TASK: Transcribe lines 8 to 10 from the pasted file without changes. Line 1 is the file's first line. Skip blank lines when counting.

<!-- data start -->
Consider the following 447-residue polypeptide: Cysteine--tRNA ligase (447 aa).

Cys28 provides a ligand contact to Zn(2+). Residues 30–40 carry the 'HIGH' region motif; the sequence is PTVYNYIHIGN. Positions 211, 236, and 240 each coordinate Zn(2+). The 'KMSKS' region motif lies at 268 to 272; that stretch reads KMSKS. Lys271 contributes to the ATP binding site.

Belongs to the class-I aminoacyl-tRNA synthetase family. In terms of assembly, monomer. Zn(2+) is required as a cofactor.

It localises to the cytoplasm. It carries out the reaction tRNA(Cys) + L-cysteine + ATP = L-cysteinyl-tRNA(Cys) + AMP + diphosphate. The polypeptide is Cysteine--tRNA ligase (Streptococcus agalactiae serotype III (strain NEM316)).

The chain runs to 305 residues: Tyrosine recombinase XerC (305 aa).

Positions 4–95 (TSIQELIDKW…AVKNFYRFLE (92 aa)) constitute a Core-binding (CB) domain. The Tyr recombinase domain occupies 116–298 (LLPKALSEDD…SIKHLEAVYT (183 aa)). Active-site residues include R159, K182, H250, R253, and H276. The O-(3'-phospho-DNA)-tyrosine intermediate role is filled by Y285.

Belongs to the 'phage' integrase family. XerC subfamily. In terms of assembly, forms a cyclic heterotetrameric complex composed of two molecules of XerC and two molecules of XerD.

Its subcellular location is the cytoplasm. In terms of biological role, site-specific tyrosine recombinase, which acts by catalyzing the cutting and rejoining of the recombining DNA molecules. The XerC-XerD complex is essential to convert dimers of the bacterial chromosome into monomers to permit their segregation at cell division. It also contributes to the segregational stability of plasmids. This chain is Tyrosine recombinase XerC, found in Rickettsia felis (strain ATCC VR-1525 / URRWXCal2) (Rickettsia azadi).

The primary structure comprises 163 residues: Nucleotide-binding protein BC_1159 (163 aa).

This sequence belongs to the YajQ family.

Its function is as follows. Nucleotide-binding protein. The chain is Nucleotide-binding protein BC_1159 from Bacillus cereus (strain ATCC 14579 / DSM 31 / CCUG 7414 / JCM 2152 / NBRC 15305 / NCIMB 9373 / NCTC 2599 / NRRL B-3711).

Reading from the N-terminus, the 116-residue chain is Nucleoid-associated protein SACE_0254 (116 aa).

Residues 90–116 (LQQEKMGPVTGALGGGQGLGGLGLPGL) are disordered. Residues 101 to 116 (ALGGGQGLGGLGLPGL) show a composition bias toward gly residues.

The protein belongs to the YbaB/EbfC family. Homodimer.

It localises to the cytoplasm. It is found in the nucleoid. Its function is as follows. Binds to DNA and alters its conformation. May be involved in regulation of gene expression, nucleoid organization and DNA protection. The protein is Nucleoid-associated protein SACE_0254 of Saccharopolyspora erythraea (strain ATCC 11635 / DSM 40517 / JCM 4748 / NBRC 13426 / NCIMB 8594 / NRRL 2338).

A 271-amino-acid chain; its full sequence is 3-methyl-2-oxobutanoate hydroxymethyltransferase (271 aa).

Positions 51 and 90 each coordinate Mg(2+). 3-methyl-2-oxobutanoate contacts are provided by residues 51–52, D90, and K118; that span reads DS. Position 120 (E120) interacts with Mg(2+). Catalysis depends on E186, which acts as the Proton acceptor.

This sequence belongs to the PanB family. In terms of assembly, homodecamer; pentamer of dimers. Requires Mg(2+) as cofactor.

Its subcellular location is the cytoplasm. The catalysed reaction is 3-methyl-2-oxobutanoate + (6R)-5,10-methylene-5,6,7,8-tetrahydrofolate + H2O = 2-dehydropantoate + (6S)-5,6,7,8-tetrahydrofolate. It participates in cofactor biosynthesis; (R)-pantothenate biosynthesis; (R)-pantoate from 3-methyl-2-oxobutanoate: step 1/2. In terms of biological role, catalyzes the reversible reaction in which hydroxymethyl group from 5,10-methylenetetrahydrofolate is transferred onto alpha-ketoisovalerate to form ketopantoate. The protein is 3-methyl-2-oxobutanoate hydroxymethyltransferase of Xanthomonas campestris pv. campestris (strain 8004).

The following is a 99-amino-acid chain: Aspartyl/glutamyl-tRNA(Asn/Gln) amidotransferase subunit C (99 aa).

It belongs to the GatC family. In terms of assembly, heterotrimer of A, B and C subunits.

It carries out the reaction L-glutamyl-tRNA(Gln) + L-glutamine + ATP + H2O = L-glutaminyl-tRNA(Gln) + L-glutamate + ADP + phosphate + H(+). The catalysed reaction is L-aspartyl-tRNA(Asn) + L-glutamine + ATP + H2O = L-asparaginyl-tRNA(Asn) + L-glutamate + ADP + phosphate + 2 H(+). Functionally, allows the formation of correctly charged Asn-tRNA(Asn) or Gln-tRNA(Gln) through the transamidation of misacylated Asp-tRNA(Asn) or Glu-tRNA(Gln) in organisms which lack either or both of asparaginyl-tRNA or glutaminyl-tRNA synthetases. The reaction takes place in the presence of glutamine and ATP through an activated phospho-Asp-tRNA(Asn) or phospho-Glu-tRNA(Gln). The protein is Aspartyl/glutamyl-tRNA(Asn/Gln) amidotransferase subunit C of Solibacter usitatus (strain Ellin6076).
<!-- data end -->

Its subcellular location is the cytoplasm. In terms of biological role, site-specific tyrosine recombinase, which acts by catalyzing the cutting and rejoining of the recombining DNA molecules. The XerC-XerD complex is essential to convert dimers of the bacterial chromosome into monomers to permit their segregation at cell division. It also contributes to the segregational stability of plasmids. This chain is Tyrosine recombinase XerC, found in Rickettsia felis (strain ATCC VR-1525 / URRWXCal2) (Rickettsia azadi).

The primary structure comprises 163 residues: Nucleotide-binding protein BC_1159 (163 aa).

This sequence belongs to the YajQ family.